MBI Team Member Gregg Scott: Medical Equipment for Tanzania

Our first container of medical equipment and supplies, shipped in 2016, was received gratefully by Mwanamonga villagers, three hospitals and many village dispensaries. The Mwanamonga dispensary had no beds or gurneys, and now have all they need for the size of their facility. While I didn’t get to visit every hospital and village dispensary, I did get to pass out a few wheelchairs. To be able to share some hope and dignity with folks who are Polio survivors but who have crawled on their hands and knees for the past 30 years was a highlight of my life. Esther, on my left in the photo below, had done just that. To sit alongside her in her wheelchair the following week at a church service was an incredible joy for me. I was able to travel to Bugando Hospital and help Dr. Masala’s team unpack and install the women’s mammography biopsy machine. Dr. Masala had completed 7 years of oncology training in Italy on an identical machine and then returned to Tanzania, never dreaming that very soon the same machine would be delivered to his workplace. One of the engineers said to me during the installation: “Do you realize just how impossible it would be for us to even hope for a machine like this? Do you realize how many Tanzanian shillings it would cost?” The average villager’s income is about TZS 10,000—$5.00 USD per day—that’s if they can get work. Please pray for our efforts as we pack and load two more shipments. We need God’s favor in every area. We’ve taken on a seemingly enormous task, but, one day...

Double Vision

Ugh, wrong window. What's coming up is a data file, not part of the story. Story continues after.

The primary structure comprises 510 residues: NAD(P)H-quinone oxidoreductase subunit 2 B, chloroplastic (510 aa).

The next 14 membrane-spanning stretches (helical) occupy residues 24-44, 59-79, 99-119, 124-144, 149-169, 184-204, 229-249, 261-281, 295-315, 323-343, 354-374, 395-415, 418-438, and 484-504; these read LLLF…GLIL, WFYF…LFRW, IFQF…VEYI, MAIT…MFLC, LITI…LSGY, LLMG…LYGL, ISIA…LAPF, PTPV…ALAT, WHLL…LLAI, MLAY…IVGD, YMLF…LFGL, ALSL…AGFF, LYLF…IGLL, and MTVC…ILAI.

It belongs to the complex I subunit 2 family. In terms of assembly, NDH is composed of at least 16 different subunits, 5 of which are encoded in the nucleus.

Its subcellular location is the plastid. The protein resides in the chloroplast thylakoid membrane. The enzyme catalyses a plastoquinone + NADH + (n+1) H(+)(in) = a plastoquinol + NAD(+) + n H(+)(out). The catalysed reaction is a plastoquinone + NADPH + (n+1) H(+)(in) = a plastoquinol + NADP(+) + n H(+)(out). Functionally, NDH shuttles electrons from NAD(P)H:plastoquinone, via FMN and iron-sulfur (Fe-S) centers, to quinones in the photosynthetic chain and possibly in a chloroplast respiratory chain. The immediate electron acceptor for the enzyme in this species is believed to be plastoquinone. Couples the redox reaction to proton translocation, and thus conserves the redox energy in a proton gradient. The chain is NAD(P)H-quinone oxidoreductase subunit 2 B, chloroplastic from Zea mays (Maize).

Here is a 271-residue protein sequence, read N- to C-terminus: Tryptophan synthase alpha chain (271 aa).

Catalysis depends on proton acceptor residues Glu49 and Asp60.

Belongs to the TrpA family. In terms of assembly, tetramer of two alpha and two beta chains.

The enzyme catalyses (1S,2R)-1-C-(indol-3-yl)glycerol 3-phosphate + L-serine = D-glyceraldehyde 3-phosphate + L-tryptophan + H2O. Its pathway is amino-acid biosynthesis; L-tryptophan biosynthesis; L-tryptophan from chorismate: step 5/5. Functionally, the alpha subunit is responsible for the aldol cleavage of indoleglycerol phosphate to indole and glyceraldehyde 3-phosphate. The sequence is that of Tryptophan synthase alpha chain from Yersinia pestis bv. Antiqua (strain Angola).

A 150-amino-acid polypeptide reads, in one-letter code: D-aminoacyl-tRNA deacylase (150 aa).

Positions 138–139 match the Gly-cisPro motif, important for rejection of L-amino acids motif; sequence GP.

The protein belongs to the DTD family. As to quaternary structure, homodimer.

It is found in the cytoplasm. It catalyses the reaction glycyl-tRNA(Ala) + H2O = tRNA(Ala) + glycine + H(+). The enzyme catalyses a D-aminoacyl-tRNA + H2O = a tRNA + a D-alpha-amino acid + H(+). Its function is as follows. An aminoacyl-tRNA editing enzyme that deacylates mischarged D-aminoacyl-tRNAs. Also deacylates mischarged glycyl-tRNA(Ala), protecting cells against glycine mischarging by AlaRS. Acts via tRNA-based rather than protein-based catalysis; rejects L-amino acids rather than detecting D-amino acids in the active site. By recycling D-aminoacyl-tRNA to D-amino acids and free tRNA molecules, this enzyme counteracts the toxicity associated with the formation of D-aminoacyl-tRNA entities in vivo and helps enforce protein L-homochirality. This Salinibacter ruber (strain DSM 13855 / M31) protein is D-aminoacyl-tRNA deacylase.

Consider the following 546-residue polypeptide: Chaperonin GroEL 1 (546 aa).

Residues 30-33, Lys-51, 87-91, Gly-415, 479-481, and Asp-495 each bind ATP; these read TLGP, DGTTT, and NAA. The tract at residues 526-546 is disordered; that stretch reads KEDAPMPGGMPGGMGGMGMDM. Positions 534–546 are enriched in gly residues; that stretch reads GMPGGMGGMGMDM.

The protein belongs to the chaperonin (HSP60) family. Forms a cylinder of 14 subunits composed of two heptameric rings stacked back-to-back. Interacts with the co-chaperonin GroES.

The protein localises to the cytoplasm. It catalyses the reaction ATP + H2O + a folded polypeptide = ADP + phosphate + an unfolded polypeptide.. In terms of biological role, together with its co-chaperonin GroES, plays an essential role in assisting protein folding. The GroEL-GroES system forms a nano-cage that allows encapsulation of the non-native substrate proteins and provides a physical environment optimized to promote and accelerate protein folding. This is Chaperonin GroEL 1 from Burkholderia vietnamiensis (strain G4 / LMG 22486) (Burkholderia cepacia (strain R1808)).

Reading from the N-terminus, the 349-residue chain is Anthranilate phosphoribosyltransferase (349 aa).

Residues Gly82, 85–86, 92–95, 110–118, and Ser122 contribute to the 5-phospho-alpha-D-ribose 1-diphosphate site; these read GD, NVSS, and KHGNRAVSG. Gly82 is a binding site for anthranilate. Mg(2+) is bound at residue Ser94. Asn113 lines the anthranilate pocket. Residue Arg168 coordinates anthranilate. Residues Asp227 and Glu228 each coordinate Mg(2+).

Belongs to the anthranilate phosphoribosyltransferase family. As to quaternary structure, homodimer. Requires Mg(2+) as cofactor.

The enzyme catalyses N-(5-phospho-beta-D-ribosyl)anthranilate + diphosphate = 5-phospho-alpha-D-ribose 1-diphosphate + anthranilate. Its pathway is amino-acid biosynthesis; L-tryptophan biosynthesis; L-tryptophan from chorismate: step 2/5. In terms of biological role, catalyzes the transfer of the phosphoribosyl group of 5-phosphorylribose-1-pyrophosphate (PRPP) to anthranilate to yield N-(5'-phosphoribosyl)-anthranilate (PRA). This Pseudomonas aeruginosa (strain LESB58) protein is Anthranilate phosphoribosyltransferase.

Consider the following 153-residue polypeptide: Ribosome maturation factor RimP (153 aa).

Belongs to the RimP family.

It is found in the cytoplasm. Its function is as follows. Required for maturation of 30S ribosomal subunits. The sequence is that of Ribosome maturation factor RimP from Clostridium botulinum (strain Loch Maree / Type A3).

MBI’s primary focus is connecting Christians with frontline missions, which typically means YWAM ministries. But sometimes our staff stretches our boundaries in God-sized ways, and we knew our readers would love to hear and perhaps be part of this unfolding story: Gregg Scott knows that clean, available water is life’s most basic need. As part of MBI’s field staff, he has devoted himself to helping people in emerging nations supply themselves with this precious commodity using appropriate, sustainable technology tailored to their needs and abilities. Since 1996 Gregg has served with the Bali Appropriate Technology Institute (BATI), helping Indonesians cultivate local water supplies. In 2014, he was contacted by Father Hugo Lungu, an African priest from southwestern Tanzania serving small Catholic parishes in Central Montana. At Lungu’s invitation, Gregg accompanied the priest to his home village of Mwanamanga to conduct a water survey. There he found 8000 people with virtually no water except for what could be drawn from four barely-working wells by way of hand pumps. Three other pumps sat useless, including one serving 450 school children, forcing them to haul buckets of water to school for drinking and flushing toilets. Village women carried five-gallon buckets of “pure” water on their heads from open-pit, untreated wells. Although Gregg wasn’t in Mwanamanga to work, like many mission builders, he says he just couldn’t walk away without doing something. Selecting three young village men willing to learn a new trade and take responsibility, Gregg set about making simple repairs and training the men to do the same. He has since made two other trips to continue that training. “Our initial...